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A Kentucky Tradition
The Iroquois hounds are kept in groups of their own choosing. Those that get along well with each other, live together. Iroquois kennel staff watch the hounds closely and know which hounds have friends they like to be with. This eliminates any problems with hounds fighting for dominance.
IHC - Community Involvement

Helping Save Lives of Cancer Patients
Scientists at the University of Tennessee and the University of Wisconsin are using the Iroquois hounds to support a study on the effectiveness of a newly developed vaccine for Blastomycosis.

Small children who have cancer and need bone marrow transplants can get Blasto and it is fatal. The fungus is indigenous to the Ohio Valley area. Hounds can also contract the disease but survive it with treatment.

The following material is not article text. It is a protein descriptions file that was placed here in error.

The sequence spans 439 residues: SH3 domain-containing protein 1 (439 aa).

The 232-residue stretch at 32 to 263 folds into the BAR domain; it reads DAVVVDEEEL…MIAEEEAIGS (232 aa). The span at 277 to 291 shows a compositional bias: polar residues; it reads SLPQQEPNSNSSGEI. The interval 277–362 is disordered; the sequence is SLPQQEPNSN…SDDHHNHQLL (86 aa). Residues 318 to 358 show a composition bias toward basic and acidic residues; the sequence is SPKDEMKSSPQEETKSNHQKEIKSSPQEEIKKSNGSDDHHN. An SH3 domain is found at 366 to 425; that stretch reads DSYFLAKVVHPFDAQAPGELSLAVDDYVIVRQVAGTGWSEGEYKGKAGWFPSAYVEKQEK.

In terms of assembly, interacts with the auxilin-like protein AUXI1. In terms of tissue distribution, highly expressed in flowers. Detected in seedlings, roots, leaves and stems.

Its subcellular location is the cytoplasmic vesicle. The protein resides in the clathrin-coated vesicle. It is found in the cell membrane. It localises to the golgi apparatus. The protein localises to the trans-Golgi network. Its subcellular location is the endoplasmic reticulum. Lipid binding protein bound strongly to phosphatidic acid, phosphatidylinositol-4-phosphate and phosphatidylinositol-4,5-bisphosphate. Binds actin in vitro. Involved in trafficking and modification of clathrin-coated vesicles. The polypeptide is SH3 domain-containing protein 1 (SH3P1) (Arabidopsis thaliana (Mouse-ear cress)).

Because we keep hounds for their whole life and maintain detailed health records on generations of dogs, our kennel provides a unique opportunity for research. This is being done at no cost to the IHC.

Mary Moraja sent in a very good article on Blastomycosis that was in a past issue of Dog Fancy magazine. In a question and answer format the article explained how to protect a dog from getting Blast, and talked about the symptoms.

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